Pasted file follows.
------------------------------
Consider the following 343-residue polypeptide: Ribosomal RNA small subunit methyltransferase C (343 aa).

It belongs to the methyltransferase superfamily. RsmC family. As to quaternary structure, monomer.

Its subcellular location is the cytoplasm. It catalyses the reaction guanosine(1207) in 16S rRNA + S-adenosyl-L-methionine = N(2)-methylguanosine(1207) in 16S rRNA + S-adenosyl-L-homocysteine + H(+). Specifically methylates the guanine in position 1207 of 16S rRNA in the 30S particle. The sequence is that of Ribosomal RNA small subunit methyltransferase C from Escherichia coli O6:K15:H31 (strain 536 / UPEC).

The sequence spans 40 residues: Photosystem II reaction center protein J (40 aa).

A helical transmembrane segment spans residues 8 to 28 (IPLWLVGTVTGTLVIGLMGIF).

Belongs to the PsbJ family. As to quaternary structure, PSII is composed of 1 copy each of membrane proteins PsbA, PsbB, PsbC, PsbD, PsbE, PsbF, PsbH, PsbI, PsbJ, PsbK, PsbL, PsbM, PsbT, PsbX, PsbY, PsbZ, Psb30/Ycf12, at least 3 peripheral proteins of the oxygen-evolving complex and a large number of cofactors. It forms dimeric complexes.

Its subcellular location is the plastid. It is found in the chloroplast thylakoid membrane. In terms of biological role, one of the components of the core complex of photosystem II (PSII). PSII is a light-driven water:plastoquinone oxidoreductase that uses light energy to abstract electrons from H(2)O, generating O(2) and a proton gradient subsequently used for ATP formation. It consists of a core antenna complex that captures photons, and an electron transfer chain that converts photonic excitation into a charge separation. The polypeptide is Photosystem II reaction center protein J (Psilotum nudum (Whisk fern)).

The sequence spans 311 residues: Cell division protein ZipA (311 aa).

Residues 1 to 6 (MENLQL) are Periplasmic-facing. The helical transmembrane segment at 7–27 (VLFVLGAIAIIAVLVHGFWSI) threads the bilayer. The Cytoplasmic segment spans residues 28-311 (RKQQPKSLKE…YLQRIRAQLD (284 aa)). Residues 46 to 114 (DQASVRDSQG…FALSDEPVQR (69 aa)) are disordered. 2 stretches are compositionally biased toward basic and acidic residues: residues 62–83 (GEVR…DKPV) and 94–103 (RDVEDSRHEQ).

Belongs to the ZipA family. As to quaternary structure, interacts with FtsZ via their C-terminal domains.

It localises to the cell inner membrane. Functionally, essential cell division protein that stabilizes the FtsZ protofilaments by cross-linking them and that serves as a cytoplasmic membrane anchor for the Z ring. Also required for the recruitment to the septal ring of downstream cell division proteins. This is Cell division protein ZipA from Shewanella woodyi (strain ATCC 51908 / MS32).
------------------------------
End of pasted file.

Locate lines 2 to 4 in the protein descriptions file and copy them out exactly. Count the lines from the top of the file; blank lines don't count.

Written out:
It belongs to the methyltransferase superfamily. RsmC family. As to quaternary structure, monomer.

Its subcellular location is the cytoplasm. It catalyses the reaction guanosine(1207) in 16S rRNA + S-adenosyl-L-methionine = N(2)-methylguanosine(1207) in 16S rRNA + S-adenosyl-L-homocysteine + H(+). Specifically methylates the guanine in position 1207 of 16S rRNA in the 30S particle. The sequence is that of Ribosomal RNA small subunit methyltransferase C from Escherichia coli O6:K15:H31 (strain 536 / UPEC).

The sequence spans 40 residues: Photosystem II reaction center protein J (40 aa).